In lung transplant surgery, someone with life-threatening respiratory problems is given one or two healthy lungs taken from a person who has died. If one lung is transplanted, the procedure is called a single-lung transplant. If both lungs are transplanted, it is a bilateral or double-lung transplant. Lungs for transplantation usually come from young, healthy people who have had severe brain damage because of trauma or cardiac arrest (a stopped heart). Their lungs and other organs are maintained with life-support machinery. Under certain circumstances, two living people can donate small parts of their lungs to one person in desperate need of a transplant. Each person donates one lobe (section) of a lung. This rare use of living donors is done in some cases because of a great shortage of suitable lungs from donors who have died. Entire lungs are never transplanted from a healthy living donor because of the high risk of complications. Living donor lung transplants are very uncommon. (Locked) More »

Pneumonectomy

A pneumonectomy is the surgical removal of a lung. Pneumonectomy is usually done as a treatment for cancer in carefully selected patients who have no evidence of cancer spread outside the lung and who are otherwise healthy enough to undergo the procedure. Compared to other treatments of lung cancer, pneumonectomy is considered high-risk surgery. Traditional pneumonectomy — Only the diseased lung is removed. (Locked) More »

Pulmonary Function Testing

Your doctor can get a great deal of information about your lungs and lung function by doing a series of tests called pulmonary function testing. These tests can tell your doctor what quantity of air you breathe with each breath, how efficiently you move air in and out of your lungs, and how well your lungs are delivering oxygen to your bloodstream. No preparation is necessary. This testing is done in a special laboratory. During the test, you are instructed to breathe in and out through a tube that is connected to various machines. (Locked) More »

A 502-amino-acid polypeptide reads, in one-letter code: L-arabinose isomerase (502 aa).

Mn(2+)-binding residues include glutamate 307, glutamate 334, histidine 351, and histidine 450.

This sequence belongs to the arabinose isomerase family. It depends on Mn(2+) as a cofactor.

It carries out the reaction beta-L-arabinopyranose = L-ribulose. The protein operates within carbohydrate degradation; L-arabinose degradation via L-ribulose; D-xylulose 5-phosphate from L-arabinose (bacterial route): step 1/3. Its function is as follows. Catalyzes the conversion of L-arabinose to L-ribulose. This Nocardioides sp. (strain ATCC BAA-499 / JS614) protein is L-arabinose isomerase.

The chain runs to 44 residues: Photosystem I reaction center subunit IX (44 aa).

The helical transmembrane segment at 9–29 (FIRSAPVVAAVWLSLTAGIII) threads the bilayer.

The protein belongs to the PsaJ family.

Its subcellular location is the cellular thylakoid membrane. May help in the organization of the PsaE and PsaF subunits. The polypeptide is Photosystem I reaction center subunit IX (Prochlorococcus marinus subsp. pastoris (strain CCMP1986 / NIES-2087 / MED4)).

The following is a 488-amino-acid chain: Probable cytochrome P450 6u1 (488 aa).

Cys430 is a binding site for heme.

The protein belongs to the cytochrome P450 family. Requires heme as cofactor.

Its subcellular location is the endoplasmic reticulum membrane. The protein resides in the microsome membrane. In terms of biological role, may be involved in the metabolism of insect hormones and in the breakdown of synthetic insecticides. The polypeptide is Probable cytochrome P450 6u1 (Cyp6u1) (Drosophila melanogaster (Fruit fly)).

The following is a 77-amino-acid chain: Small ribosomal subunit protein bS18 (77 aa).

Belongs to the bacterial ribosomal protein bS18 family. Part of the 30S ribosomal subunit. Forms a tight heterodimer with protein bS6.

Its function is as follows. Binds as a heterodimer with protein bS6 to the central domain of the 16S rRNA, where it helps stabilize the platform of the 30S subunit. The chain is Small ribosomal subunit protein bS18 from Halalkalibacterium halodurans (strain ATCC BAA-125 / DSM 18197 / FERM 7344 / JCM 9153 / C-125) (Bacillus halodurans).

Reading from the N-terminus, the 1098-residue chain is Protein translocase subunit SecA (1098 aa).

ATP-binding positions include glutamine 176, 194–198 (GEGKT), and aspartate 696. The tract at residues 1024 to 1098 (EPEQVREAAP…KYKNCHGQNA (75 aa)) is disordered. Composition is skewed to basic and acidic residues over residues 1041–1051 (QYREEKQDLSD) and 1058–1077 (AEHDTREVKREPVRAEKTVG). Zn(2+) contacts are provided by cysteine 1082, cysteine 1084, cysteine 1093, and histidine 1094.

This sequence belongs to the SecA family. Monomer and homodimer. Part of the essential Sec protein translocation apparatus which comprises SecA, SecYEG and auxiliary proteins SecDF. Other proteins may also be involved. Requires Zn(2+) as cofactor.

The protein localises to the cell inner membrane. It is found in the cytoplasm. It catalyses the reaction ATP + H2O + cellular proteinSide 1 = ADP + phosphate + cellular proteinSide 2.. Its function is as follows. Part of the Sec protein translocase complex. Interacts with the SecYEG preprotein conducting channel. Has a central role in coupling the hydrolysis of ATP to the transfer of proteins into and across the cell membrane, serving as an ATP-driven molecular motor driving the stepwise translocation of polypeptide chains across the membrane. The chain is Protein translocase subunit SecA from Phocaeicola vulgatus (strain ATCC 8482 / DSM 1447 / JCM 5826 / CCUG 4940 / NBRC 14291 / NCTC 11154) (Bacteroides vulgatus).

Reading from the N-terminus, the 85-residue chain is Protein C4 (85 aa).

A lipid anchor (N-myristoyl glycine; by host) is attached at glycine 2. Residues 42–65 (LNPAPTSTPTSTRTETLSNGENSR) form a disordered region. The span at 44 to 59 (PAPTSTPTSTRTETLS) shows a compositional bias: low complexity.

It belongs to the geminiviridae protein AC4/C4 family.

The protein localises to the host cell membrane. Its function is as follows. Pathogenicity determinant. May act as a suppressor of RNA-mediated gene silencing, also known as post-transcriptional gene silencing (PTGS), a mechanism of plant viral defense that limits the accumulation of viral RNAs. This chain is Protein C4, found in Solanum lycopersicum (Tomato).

TB (Tuberculosis) Skin Test

Tuberculosis is a bacterial infection that most often involves the lungs, but can involve many other organs. Although antibiotics can treat most cases, TB remains one of the most common causes of death worldwide. The TB skin test, also called the purified protein derivative (PPD) test or Mantoux test, shows if you've ever been infected with the bacteria that cause tuberculosis. Infections with these bacteria can be active or inactive. In active infections, the bacteria are reproducing rapidly, and the person is contagious when he or she coughs. In people with inactive infections, the bacteria are alive deep within the lungs, but "asleep." Because inactive infections can later "wake up" and become active, it is important to recognize and treat both types of TB infections. Vaccinations, corticosteroids such as prednisone and other drugs that suppress the immune system such as biologic agents can affect the results of the test. So, tell your doctor if you've recently been vaccinated for an infectious disease or if you're taking a corticosteroid or other immune suppressant. (Locked) More »